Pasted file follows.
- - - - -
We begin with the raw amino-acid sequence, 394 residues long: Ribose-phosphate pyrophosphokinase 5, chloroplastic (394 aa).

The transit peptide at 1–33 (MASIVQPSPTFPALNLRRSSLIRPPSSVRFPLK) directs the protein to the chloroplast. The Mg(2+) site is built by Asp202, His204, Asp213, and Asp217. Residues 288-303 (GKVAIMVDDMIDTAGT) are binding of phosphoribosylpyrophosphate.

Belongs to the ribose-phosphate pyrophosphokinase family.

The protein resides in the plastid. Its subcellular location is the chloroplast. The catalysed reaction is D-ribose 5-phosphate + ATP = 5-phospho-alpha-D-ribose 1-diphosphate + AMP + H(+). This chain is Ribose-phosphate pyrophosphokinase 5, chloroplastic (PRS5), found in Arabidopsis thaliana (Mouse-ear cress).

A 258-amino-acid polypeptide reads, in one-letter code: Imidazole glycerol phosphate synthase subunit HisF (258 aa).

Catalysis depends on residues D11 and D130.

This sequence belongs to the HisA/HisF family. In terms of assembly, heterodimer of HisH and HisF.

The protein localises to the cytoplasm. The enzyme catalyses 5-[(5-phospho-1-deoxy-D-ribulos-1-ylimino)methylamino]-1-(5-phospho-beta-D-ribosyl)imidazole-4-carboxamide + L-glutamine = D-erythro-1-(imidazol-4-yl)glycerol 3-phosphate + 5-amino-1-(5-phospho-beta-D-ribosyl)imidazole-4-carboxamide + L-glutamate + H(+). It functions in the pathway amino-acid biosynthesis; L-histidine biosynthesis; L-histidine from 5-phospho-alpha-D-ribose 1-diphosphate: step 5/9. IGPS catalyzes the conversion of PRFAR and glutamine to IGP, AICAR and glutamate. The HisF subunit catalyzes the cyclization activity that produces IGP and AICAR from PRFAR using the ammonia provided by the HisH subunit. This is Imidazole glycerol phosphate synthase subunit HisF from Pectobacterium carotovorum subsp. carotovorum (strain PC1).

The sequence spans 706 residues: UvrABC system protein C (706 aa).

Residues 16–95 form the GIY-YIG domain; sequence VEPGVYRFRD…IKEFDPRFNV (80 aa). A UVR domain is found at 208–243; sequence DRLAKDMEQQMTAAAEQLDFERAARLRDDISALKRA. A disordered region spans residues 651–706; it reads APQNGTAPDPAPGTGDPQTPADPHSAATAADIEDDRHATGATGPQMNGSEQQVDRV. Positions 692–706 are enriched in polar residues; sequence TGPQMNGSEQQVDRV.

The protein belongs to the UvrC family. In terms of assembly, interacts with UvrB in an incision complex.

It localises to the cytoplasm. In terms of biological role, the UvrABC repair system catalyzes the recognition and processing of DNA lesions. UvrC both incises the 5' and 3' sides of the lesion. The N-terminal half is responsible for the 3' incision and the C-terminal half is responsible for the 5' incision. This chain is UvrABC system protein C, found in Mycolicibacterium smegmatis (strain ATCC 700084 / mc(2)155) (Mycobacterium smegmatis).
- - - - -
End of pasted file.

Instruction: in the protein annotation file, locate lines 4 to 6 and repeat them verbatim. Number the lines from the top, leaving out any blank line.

The protein resides in the plastid. Its subcellular location is the chloroplast. The catalysed reaction is D-ribose 5-phosphate + ATP = 5-phospho-alpha-D-ribose 1-diphosphate + AMP + H(+). This chain is Ribose-phosphate pyrophosphokinase 5, chloroplastic (PRS5), found in Arabidopsis thaliana (Mouse-ear cress).

A 258-amino-acid polypeptide reads, in one-letter code: Imidazole glycerol phosphate synthase subunit HisF (258 aa).

Catalysis depends on residues D11 and D130.